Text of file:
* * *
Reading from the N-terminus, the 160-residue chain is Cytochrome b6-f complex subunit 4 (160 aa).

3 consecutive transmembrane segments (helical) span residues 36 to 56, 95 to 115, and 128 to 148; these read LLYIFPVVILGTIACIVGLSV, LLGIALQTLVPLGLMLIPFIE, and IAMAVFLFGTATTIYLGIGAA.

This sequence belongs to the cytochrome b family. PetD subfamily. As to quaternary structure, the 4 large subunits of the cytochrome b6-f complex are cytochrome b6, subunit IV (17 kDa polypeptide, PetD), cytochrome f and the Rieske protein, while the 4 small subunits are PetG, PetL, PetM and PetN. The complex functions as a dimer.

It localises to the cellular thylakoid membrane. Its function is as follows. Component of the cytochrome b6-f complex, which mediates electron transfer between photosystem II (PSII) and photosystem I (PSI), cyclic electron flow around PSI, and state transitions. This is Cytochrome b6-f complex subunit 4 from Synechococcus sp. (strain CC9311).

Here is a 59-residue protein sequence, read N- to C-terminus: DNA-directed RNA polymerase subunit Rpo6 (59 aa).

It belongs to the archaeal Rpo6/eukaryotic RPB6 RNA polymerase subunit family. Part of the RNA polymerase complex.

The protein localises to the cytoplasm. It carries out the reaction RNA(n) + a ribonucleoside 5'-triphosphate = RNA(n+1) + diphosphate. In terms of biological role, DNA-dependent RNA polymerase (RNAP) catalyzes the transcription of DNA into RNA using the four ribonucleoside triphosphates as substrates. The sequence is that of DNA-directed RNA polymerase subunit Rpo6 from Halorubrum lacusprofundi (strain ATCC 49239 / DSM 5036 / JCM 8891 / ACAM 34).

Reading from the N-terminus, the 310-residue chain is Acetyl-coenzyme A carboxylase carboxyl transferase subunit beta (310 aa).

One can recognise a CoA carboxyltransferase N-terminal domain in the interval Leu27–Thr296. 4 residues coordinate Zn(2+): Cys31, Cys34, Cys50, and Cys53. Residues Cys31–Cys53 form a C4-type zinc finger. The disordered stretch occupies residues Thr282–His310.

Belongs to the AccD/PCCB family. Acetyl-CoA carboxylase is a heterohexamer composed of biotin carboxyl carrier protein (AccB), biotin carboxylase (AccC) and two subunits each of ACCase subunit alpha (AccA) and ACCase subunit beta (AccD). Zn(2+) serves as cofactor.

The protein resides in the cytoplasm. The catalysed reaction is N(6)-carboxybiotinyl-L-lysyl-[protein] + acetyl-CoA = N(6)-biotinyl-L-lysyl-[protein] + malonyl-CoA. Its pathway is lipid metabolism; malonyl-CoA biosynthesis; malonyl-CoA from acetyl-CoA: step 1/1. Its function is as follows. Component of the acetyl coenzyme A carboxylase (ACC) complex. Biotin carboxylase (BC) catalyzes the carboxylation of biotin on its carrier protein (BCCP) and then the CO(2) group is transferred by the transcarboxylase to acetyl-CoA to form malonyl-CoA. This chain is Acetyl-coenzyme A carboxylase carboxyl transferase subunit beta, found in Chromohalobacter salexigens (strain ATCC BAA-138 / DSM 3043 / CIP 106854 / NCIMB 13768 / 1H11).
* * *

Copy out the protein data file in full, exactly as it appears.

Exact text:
Reading from the N-terminus, the 160-residue chain is Cytochrome b6-f complex subunit 4 (160 aa).

3 consecutive transmembrane segments (helical) span residues 36 to 56, 95 to 115, and 128 to 148; these read LLYIFPVVILGTIACIVGLSV, LLGIALQTLVPLGLMLIPFIE, and IAMAVFLFGTATTIYLGIGAA.

This sequence belongs to the cytochrome b family. PetD subfamily. As to quaternary structure, the 4 large subunits of the cytochrome b6-f complex are cytochrome b6, subunit IV (17 kDa polypeptide, PetD), cytochrome f and the Rieske protein, while the 4 small subunits are PetG, PetL, PetM and PetN. The complex functions as a dimer.

It localises to the cellular thylakoid membrane. Its function is as follows. Component of the cytochrome b6-f complex, which mediates electron transfer between photosystem II (PSII) and photosystem I (PSI), cyclic electron flow around PSI, and state transitions. This is Cytochrome b6-f complex subunit 4 from Synechococcus sp. (strain CC9311).

Here is a 59-residue protein sequence, read N- to C-terminus: DNA-directed RNA polymerase subunit Rpo6 (59 aa).

It belongs to the archaeal Rpo6/eukaryotic RPB6 RNA polymerase subunit family. Part of the RNA polymerase complex.

The protein localises to the cytoplasm. It carries out the reaction RNA(n) + a ribonucleoside 5'-triphosphate = RNA(n+1) + diphosphate. In terms of biological role, DNA-dependent RNA polymerase (RNAP) catalyzes the transcription of DNA into RNA using the four ribonucleoside triphosphates as substrates. The sequence is that of DNA-directed RNA polymerase subunit Rpo6 from Halorubrum lacusprofundi (strain ATCC 49239 / DSM 5036 / JCM 8891 / ACAM 34).

Reading from the N-terminus, the 310-residue chain is Acetyl-coenzyme A carboxylase carboxyl transferase subunit beta (310 aa).

One can recognise a CoA carboxyltransferase N-terminal domain in the interval Leu27–Thr296. 4 residues coordinate Zn(2+): Cys31, Cys34, Cys50, and Cys53. Residues Cys31–Cys53 form a C4-type zinc finger. The disordered stretch occupies residues Thr282–His310.

Belongs to the AccD/PCCB family. Acetyl-CoA carboxylase is a heterohexamer composed of biotin carboxyl carrier protein (AccB), biotin carboxylase (AccC) and two subunits each of ACCase subunit alpha (AccA) and ACCase subunit beta (AccD). Zn(2+) serves as cofactor.

The protein resides in the cytoplasm. The catalysed reaction is N(6)-carboxybiotinyl-L-lysyl-[protein] + acetyl-CoA = N(6)-biotinyl-L-lysyl-[protein] + malonyl-CoA. Its pathway is lipid metabolism; malonyl-CoA biosynthesis; malonyl-CoA from acetyl-CoA: step 1/1. Its function is as follows. Component of the acetyl coenzyme A carboxylase (ACC) complex. Biotin carboxylase (BC) catalyzes the carboxylation of biotin on its carrier protein (BCCP) and then the CO(2) group is transferred by the transcarboxylase to acetyl-CoA to form malonyl-CoA. This chain is Acetyl-coenzyme A carboxylase carboxyl transferase subunit beta, found in Chromohalobacter salexigens (strain ATCC BAA-138 / DSM 3043 / CIP 106854 / NCIMB 13768 / 1H11).